Culture Scan

At the intersection of real estate, media, and pop culture.

4 Things You Didn’t Know About the Fair Housing Act

Usually I try to point Book Scan readers to the written word, but occasionally I find a piece of audio worth recommending. Yesterday, I was listening to This American Life, an NPR radio show produced by my local station, WBEZ. The show produces one hour of radio a week, usually with several segments organized around a central theme. If you have never listened before, the Nov. 22 episode is a great place to start if you’re in real estate. The show, titled “House Rules,” addresses the idea of “destiny by address” through an examination of the 1968 Fair Housing Act.

NAR 2011 Fair Housing Poster Map

One might argue that real estate professionals know more than the average bear about the Fair Housing Act, since it’s so integral to the housing industry in this country. But here are a few items that you might not know about fair housing in America and the legislation itself.

1. The federal government pretty much invented redlining. Many associate this practice with private lenders, but they weren’t the ones to popularize the now-illegal practice. In the 1930s, the Roosevelt administration began backing loans to encourage home ownership… but only among the “right” groups. The government actually drew red lines on maps around certain neighborhoods and refused to back home loans in those areas. And it wasn’t just predominantly minority neighborhoods either; according to ProPublica reporter Nikole Hannah-Jones, the government sought to disincentivize living in integrated neighborhoods as well.

“Your property values were going to go down because the government had decided that integrated neighborhoods were automatically less valuable,” Jones says in the “House Rules” episode. “Between 1934 and 1964, 98 percent of the home loans that were insured by the federal government go to white Americans.” She added that banks and other government programs, such as the GI Bill, simply followed the federal government’s lead.

2. Walter Mondale’s sponsorship of the Fair Housing Act was something of a fluke. According to This American Life producer Nancy Updike, President Lyndon Johnson “flattered” the young senator from Minnesota into taking on the project because everyone else had turned him down. Mondale later told Jones that it was a toxic topic among his colleagues. While they broadly supported moves such as the Voting Rights Act, northern-state lawmakers felt like housing reform made them look like hypocrites, because segregation was still a huge problem in cities far north of the Mason-Dixon.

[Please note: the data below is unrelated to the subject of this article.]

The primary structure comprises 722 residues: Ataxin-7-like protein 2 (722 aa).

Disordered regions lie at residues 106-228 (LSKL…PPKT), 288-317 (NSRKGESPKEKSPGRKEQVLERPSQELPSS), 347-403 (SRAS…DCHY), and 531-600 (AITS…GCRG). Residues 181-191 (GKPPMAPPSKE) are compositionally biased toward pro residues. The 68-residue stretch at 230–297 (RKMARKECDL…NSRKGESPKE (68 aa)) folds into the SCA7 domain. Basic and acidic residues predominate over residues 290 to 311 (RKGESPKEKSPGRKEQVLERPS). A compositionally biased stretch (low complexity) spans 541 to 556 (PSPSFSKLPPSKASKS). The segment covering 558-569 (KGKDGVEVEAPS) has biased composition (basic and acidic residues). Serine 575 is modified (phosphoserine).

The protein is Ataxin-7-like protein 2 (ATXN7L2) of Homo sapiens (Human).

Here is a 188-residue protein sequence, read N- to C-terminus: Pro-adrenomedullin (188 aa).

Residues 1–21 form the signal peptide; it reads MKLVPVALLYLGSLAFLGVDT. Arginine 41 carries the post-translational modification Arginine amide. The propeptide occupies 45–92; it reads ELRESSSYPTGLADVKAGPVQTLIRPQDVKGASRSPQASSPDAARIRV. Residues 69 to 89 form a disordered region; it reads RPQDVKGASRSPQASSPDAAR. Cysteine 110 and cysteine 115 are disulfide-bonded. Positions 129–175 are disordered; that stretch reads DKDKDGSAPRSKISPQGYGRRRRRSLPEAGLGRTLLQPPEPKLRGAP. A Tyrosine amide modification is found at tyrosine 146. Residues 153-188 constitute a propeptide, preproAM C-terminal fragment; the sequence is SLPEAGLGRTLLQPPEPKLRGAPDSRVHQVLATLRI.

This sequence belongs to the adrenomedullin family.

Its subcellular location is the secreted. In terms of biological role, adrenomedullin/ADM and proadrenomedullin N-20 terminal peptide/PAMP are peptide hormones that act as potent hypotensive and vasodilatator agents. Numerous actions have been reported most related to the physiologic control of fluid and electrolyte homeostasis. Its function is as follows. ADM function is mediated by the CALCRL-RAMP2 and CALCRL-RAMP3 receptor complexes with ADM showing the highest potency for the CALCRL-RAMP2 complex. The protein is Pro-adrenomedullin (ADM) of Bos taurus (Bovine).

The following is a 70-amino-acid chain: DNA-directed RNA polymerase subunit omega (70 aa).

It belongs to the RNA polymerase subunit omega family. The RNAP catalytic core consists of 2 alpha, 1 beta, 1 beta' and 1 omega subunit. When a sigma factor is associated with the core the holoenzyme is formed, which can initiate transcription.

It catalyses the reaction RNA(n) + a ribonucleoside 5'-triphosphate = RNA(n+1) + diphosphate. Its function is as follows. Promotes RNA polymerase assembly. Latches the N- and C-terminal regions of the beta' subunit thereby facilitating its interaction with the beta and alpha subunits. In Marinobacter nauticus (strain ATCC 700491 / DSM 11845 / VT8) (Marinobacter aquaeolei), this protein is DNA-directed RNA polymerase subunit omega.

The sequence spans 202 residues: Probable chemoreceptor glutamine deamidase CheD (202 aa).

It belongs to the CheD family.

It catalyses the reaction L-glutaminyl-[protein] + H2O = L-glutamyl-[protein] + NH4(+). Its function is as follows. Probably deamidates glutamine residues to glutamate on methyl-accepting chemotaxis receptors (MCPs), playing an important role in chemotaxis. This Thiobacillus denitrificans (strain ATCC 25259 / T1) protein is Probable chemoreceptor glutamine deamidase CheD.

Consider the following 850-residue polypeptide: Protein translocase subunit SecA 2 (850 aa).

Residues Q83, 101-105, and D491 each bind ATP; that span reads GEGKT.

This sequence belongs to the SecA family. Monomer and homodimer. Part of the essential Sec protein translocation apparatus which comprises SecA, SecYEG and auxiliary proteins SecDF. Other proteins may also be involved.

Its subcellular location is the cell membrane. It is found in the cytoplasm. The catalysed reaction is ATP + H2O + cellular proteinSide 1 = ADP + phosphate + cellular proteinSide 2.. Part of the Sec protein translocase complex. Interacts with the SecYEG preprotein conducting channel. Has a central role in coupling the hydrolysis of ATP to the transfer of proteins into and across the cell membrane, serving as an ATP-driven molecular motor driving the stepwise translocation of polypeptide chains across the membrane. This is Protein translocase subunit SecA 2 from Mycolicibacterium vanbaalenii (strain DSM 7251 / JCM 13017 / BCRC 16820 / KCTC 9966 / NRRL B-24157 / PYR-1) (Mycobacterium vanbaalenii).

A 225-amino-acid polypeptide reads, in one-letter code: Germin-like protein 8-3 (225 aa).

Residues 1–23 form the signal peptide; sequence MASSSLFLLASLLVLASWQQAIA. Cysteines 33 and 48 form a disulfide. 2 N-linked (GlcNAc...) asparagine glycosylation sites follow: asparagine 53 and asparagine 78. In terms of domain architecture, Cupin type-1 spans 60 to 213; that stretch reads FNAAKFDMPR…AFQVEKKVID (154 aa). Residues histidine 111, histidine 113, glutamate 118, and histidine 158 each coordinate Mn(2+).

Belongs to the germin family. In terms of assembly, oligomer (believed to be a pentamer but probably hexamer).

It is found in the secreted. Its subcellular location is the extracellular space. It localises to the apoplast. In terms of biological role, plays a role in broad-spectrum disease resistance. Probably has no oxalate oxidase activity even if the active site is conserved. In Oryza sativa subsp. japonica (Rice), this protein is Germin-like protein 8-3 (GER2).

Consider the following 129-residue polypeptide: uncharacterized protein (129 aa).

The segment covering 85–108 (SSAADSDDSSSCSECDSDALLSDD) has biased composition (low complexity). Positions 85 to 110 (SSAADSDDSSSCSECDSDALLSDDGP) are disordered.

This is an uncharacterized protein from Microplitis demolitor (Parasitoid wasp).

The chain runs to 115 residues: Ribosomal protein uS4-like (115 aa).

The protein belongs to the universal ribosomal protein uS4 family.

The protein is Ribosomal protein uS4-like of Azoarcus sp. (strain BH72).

3. One book that likely never would have made it to print today had a big impact. President Johnson convened the National Advisory Commission on Civil Disorders, known as the Kerner Commission, to look at the causes of the race riots that rocked many American cities between 1965 and 1968. The public interest was so great that the commission’s findings were published and sold around 2 million copies, a remarkable feat for a government report. At the same time that some members of Congress were arguing that passing a housing bill would simply encourage rioters, the commission seemed to argue that housing segregation itself was at least partially responsible for the violence.

“Our nation is moving toward two societies: one black and one white, separate and unequal,” the Kerner report read. “Segregation and poverty have created in the racial ghetto a destructive environment totally unknown to most white Americans.”

There’s a lot more to This American Life’s “House Rules” episode, if you want to learn more about the circumstances surrounding the implementation of the act and the early years of HUD under former Michigan Gov. George Romney.

Also, the National Association of REALTORS® has a wealth of resources on fair housing, from publications to field guides to tool kits and more. In fact, I have one bonus fact you might not know about the Fair Housing Act that I gleaned from’s treasure trove of information:

4. The Fair Housing Act had a legislative precursor… signed into law less than one year after Abraham Lincoln’s death. Yes, the Civil Rights Act of 1866 prohibited all racial discrimination in the sale or rental of property. But because it did not contain any federal penalties for violators, more specific legislation was necessary during the civil rights era to actually accomplish many of the goals set out by this initial act.

Find much more at NAR’s online home for the Fair Housing Program. It’s not too early to start gathering ideas and supplies to celebrate Fair Housing Month this coming April!


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